Testimony of Kurt Eggert, Professor of Law, Chapman University School of Law, Problems in Mortgage Servicing From Modification to Foreclosure, Part II, Senate Committee on Banking, Housing, and Urban Affairs, Dec.
1, 2010 18
Statement of Sheila C. Bair, Chairman, FDIC, Problems in Mortgage Servicing From Modification to Foreclosure, Part II, Senate Committee
on Banking, Housing, and Urban Affairs, Dec. 1, 2010 . 18
Written Testimony of Phyllis Caldwell, Chief of Homeownership Preservation Office, U.S. Department of the Treasury, Before the
Congressional Oversight Panel, October 27,2010 17
Gary Blakenship, Faulty filings hamper clearing foreclosures,
The Florida Bar News, Oct. 1, 2010 14-15
Susan Taylor Martin, Tampa Bay companies help lenders transfer home
loans, foreclose, St. Petersburg Times, May 3, 2009 15
Susan Taylor Martin, When 'Bryan J Bly' became (NB, J did he know what
he was signing? St. Petersburg Times, June 10,2010 15
Attorney General Releases Additional Sworn Statements in the Investigations Involving David Stern and Marshall Watson,
Attorney General News Release, Oct. 18, 2010 17
Office of Court Administration, New York Courts First in Country to Institute Filing Requirement to Preserve Integrity of Foreclosure Process,
Oct. 20, 2010 20
Appellant, Christopher Forrest and the Forrest Law Firm will be referred to as "Forrest" and the "Forrest Law Firm," respectively. Appellees National Title Clearing, Inc., and Bryan Bly, Crystal Moore, Dhurata Doko, will be referred to as "NTC" or "NTC Employees," respectively. City Residential Lending, Inc., will be referred to as "CRL." The Appendix will be referred to as "App., Tab _ at _."
STATEMENT OF THE CASE
Barely two days after the Chief Justice of the Supreme Court of
Florida directed Florida courts to ensure transparency in foreclosure
proceedings, the trial court, in a foreclosure proceeding, ordered that sworn
testimony filed with the court evidencing mind-boggling irregularities in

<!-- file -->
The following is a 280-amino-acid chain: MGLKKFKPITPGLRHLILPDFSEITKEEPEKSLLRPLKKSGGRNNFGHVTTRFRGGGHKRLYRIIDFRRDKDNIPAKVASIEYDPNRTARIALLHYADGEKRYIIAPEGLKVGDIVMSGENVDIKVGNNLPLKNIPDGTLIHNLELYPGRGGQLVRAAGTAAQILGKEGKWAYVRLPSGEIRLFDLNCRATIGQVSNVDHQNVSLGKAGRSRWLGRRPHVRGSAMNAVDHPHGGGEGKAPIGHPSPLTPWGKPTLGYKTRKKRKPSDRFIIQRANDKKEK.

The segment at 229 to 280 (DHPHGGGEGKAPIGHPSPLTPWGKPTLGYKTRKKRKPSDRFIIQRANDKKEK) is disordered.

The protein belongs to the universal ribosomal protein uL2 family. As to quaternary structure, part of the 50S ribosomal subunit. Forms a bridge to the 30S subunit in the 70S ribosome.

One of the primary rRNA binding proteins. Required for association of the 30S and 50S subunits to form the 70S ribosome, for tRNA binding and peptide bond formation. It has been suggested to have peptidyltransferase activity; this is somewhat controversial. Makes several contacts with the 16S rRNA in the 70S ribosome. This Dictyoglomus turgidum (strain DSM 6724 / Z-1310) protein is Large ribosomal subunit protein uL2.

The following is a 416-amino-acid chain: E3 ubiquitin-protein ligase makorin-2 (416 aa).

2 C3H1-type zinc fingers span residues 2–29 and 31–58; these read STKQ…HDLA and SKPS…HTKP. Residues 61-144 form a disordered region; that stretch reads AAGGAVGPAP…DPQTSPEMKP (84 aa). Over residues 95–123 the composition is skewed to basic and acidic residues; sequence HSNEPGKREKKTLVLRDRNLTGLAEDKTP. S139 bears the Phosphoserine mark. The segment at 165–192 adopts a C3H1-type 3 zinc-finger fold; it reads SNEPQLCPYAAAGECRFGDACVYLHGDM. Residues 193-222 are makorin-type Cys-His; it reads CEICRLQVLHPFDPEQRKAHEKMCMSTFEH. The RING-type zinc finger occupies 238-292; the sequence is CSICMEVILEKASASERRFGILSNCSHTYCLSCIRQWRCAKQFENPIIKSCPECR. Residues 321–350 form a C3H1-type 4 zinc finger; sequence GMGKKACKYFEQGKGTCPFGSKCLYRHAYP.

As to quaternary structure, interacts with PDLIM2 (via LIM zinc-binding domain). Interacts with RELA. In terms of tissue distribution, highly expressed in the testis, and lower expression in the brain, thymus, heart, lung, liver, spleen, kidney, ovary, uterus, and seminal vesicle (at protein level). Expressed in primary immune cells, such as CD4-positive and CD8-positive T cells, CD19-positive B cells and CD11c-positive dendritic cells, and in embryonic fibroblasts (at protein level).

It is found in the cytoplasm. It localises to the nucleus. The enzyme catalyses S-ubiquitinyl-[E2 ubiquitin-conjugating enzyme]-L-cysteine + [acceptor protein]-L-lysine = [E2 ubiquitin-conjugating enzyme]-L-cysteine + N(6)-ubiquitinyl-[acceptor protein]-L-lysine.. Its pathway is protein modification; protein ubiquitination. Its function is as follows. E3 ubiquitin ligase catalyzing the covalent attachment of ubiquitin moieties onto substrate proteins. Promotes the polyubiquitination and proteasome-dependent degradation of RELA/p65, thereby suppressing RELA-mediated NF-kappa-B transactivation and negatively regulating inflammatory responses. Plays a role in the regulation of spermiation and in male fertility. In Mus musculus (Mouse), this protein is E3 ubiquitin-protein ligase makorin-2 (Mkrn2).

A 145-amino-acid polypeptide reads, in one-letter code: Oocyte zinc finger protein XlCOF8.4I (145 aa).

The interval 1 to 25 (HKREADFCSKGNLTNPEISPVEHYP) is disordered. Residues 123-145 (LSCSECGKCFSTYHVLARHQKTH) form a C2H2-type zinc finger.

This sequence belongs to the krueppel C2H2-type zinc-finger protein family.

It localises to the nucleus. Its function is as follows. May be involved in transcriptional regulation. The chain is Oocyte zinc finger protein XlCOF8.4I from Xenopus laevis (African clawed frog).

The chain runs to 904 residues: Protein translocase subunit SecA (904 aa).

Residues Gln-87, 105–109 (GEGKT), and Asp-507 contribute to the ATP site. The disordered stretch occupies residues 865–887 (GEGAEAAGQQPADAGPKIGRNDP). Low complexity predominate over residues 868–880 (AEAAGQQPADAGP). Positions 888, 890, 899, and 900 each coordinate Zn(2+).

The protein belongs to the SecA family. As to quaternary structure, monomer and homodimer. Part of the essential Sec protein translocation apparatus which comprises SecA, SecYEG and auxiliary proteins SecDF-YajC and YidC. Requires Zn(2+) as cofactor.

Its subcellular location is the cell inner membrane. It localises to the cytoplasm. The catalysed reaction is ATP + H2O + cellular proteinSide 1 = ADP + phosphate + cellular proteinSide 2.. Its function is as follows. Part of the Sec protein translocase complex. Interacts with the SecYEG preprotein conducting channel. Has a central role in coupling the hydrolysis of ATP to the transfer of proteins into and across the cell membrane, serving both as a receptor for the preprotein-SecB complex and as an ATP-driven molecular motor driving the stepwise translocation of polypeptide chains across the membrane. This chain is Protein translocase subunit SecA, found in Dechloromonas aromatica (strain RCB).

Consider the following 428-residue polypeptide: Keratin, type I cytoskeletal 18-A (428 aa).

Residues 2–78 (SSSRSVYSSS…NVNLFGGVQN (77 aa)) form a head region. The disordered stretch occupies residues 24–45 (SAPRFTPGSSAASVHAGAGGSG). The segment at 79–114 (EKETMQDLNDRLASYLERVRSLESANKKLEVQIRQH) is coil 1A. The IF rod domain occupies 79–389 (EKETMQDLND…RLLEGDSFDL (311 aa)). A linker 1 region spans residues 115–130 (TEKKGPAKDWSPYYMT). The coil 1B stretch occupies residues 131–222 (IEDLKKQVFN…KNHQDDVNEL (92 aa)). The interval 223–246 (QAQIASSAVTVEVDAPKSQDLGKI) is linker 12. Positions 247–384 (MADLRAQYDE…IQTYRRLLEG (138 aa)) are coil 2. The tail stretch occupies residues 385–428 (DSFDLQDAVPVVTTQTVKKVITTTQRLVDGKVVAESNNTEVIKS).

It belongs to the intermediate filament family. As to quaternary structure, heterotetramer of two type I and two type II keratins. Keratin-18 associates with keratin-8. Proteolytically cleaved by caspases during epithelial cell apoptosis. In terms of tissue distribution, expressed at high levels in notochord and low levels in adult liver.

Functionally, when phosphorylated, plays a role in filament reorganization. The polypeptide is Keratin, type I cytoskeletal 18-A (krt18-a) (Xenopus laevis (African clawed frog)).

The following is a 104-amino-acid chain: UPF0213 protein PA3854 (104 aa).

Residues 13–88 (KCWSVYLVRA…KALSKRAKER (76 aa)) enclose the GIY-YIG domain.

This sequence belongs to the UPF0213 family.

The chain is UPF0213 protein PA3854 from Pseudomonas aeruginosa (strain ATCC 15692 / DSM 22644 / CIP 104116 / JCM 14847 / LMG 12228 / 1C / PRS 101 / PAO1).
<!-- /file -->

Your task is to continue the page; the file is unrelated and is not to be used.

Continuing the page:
NTC's processing of mortgage instruments be hidden from the public's
view. The sweeping temporary injunction bars Forrest and "all persons
acting in concert" with him or his firm from "posting, publishing,
disseminating, or maintaining materials" from the video depositions of three
NTC employees who have come to be known as "robe-signers."! App., Tab
1. The injunction was entered ex parte, with no bond required, even though
the court had earlier allowed the videotaped depositions to proceed by
denying NTC's Motion for Protective Order, in which NTC did not ask the
court to seal or otherwise prevent distribution or publication of those
depositions. App., Tab 3.
See Onewest Bank, FSB v. Drayton, -- N.Y.S.2d --, 2010 WL 4187065 *2 (N.Y. Super. Ct. Oct. 21, 2010) ("A 'robe-signer' is a person who quickly signs hundreds or thousands of foreclosure documents in a month, despite swearing that he or she has personally reviewed the mortgage documents and has not done so.").
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The depositions contain information that is of great public interest and concern, not only in Florida but nationally, and as set forth below, are readily available to the general public on the internet. The preliminary injunction that not only ordered Forrest to remove the postings but broadly prohibits Forrest and others from publishing or distributing those depositions is a prior restraint that is presumed to violate the First Amendment.
B. Statement of Facts.
On April 28, 2009, Deutsch Bank National Trust filed a mortgage foreclosure action against homeowners Peter and Barbara Morlon ("the homeowners") in the Twelfth Judicial Circuit, Sarasota County, Florida. The complaint also sought to reestablish a lost promissory note. Attorney Christopher Forrest and The Forrest Law Finn entered a notice of appearance on behalf of the homeowners on May 22, 2009, and the case proceeded through discovery.
On October 14, 2010, Forrest gave notice of taking the videotaped depositions of non-party witnesses Crystal Moore, Bryan Bly, Vilma Castro, and Dhurata Doko, employees of Nationwide Title Clearing, Inc. ("NTC" or "NTC Employees"). App., Tab 2. Neither NTC nor its employees are parties to the action below. NTC is a mortgage servicer that had evidence relevant to the defense that the mortgage documents had not been properly assigned;